Tuesday, July 22, 2014

Off 13: Cycling the Country Roads of Virginia’s Eastern Shore

Photos by Joseph Insalaco
(Published in SPOKES, Fall 2014)

Several years ago I had a great cycling trip in Virginia’s northern neck region (east of Fredericksburg, Virginia) and longed to again enjoy its charms.  A friend suggested that I consider going even further east and cycle the Virginia’s Eastern Shore region. He even offered a regional guide by Kirk Mariner entitled Off 13: The Eastern Shore of Virginia Guidebook.  U.S. Route 13 is a four lane highway that runs down the center of the Eastern Shore.  Mariner’s book focuses on the historical homes, churches, buildings, and scenic waterways that can be viewed from country roads found on the bayside and seaside of Route 13.  Once the idea took hold, I contacted my long time cycling friend Joe, and we soon found ourselves heading southeast on our bicycles from my Northern Virginia home.  Our route took us along the Potomac River into Virginia's Northern Neck.  From there we crossed the Chesapeake Bay and spent a week touring Virginia's Eastern Shore.  Finally, we crossed the bay to the Maryland side of the Potomac River for our trip back to Northern Virginia.
Leaving Northern Virginia on a mix of roads and trails, we cycled first to historic Occoquan, Virginia.  From there we followed Adventure Cycling’s East Coast route to Fredericksburg, Virginia.  While it was a long day of 83 miles, we had great weather.   Along the way we met 3 cyclists from Kansas also heading into the Northern Neck and a couple from San Francisco who were cycling to New York City.  

Fredericksburg dates back to the early 1700 and offered many tourist options. Within 3 miles of our downtown hotel we saw Kenmore Hall (home of George Washington’s sister), Mary Washington College, a large farmers market and art festival in a city park, an antique car show in the historic district, and George Washington’s childhood home called Ferry Farms.  While the Ferry Farm’s “home” is not much more than a foundation and an archaeological digging site, the farm has been recreated.  Our tour of the farm was self-guided using an IPad that provided detailed information on each point of interest.

Leaving Fredericksburg, we followed Adventure Cycling’s Potomac Heritage Route that took us east.  Our next stop was at George Washington’s birthplace.  Unfortunately, none of the original structures remain on this property, but the foundation of the original home had been unearthed.  According to our docent, the house on the property is relatively new and is only a replica of a grandiose colonial home.  From the foundation’s footprint, George’s birth home was much smaller and simpler.  However, the nearby Stratford Hall, Robert E. Lee’s birthplace, was built in the 1730s and is quite grand.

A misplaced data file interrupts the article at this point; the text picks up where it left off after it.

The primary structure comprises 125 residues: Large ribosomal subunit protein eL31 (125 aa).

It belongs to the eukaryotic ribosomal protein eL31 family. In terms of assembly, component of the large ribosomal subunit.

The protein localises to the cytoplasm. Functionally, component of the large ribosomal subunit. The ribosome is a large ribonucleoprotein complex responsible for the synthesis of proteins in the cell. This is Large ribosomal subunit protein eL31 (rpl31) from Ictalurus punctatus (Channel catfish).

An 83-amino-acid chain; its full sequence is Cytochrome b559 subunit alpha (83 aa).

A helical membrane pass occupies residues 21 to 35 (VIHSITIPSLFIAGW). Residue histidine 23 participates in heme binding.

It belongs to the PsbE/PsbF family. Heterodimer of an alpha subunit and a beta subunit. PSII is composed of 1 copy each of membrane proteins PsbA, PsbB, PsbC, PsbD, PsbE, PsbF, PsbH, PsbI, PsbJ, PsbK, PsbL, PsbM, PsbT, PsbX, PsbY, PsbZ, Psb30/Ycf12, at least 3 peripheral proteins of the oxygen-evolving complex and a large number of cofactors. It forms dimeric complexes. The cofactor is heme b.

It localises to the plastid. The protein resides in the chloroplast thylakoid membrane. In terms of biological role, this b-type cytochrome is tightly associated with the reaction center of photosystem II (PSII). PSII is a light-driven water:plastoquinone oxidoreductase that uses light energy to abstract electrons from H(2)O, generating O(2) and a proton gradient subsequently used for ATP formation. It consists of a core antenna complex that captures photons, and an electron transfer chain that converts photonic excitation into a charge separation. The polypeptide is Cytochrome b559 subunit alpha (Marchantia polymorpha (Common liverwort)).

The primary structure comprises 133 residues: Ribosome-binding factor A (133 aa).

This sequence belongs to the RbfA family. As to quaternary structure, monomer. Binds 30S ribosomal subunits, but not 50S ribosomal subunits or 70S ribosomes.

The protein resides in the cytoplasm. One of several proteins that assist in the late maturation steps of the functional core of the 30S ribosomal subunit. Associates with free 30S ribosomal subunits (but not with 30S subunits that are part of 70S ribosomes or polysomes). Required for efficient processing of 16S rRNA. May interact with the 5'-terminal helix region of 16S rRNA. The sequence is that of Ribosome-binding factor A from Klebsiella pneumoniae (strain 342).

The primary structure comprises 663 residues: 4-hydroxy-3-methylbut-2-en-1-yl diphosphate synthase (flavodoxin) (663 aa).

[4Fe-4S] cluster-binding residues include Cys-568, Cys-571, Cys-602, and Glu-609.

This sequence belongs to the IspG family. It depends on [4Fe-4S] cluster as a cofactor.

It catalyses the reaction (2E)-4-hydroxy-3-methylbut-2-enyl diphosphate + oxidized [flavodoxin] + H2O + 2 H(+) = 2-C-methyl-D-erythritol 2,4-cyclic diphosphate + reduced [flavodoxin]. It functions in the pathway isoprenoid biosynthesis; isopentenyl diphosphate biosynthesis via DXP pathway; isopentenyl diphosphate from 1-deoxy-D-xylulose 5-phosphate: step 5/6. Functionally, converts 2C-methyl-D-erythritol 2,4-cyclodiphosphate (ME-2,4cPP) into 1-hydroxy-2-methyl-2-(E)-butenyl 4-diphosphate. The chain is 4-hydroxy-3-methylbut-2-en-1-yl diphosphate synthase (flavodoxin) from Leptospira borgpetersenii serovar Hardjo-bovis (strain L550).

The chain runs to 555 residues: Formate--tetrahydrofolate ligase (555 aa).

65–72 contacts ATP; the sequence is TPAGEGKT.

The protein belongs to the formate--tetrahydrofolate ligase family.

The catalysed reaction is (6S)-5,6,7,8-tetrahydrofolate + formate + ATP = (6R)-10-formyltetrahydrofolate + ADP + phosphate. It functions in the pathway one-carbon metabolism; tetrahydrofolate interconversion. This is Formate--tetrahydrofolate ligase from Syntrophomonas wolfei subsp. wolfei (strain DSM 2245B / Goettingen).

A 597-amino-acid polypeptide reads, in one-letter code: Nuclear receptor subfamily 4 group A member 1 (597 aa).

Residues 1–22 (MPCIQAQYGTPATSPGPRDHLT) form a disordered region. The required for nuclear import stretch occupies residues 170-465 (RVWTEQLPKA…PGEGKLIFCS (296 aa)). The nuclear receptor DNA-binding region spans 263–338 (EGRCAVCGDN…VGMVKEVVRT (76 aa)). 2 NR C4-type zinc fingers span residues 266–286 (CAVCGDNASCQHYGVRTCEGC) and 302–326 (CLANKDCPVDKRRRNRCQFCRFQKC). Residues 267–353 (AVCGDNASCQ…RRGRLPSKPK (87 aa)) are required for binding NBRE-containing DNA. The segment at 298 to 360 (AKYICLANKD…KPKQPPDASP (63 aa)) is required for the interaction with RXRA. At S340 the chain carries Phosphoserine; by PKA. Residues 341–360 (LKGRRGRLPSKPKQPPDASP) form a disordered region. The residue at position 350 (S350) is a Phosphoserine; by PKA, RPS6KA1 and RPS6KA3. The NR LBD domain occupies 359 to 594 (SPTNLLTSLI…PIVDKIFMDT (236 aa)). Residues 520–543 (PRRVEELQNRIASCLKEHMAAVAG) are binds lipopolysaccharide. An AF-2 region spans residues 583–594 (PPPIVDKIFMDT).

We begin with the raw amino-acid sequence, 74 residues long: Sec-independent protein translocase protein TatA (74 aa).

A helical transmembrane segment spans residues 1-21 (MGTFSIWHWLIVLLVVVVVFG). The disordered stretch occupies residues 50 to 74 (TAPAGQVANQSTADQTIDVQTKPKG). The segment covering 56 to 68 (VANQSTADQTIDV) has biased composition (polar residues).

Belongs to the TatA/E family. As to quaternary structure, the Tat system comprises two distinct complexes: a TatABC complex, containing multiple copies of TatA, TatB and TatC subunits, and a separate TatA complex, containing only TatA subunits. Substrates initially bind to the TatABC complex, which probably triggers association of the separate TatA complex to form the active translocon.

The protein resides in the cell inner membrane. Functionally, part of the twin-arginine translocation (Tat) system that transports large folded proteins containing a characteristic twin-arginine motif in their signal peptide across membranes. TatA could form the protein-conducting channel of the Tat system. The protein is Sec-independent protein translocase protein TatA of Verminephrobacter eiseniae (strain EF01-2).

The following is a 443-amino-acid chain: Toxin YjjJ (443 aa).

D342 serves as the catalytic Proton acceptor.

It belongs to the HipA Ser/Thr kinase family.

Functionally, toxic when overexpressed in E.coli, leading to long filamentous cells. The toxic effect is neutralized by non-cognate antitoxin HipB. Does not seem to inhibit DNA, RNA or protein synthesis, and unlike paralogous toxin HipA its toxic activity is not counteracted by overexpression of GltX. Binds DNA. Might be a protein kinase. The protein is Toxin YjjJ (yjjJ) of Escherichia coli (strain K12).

Cycling on country roads often lets an ill prepared cyclist go hungry.  That was us about 1:30 in the afternoon.  We were famished and quickly approaching Route 301, the major north-south highway through the Northern Neck region.  We hoped we would find at least a fast food restaurant near the intersection.  When we got to Route 301, however, we did not see any place to eat, just two new car dealerships.  Since we needed water, we went into the Dodge dealership.  We were directed to a water fountain where we also found some vending machines, which supplied our lunch.  We felt like poor relatives as we ate crackers while looking at a $150,000 Dodge Viper sitting on the showroom floor.  The day’s weather was a little warm, but the ride was still good.  We cycled 54 miles, about half of the time on the highways and the other on country roads, as we continued east to Montrose, Virginia.

On our cycling trips, we are often blessed with small gems that just make a day wonderful.  Last night, when checking into our motel, the clerk told us that the only two options for breakfast were either going back 2 miles into downtown Montrose, or 13 miles east.  The western option was for a local coffee shop that did not open until 8 a.m. The eastern option would take us off our planned country road route and to a fast-food restaurant.  Neither option was appealing because we like early starts and country roads.  The next morning, looking out of our motel room, we noticed that the gas station/Subway restaurant across the highway was open.  Unfortunately, the Subway part of the business did not open until 9 a.m.  However, a nice woman told us to “walk 1 block west and go to Johnny Wilkinson’s store, because he makes breakfast sandwiches.”  Johnny not only made us a great breakfast, but also sandwiches to go.  Never did a processed ham and cheese sandwich ever taste so good when we stopped for lunch.  It surely beat yesterday’s lunch out of a vending machine. We had no idea why the motel clerk did not offer this option to us.

Since our planned ride to Reedville, Virginia, was relatively short, we decided to go 5 miles off route and visit the Athena Winery.  There Ruth, one of the owners, told us that they have been growing grapes for 13 years. She admitted that it took a while for them to produce good wine. We sampled each of their wines and purchased a bottle for later.   While at the winery we found 2 entertaining Killdeer birds.  They built their nest in the gravel right next to the parking lot. When we got close, the bird on the nest would spread her trail feathers and the other would hop away and lie on its back and flap its wings as if it were injured.  Ruth told us that these birds have been building their nest in the same spot for years and entertaining her guests.  You would think that they would move away from all the commotion of the parking lot, but I guess they just like to people watch.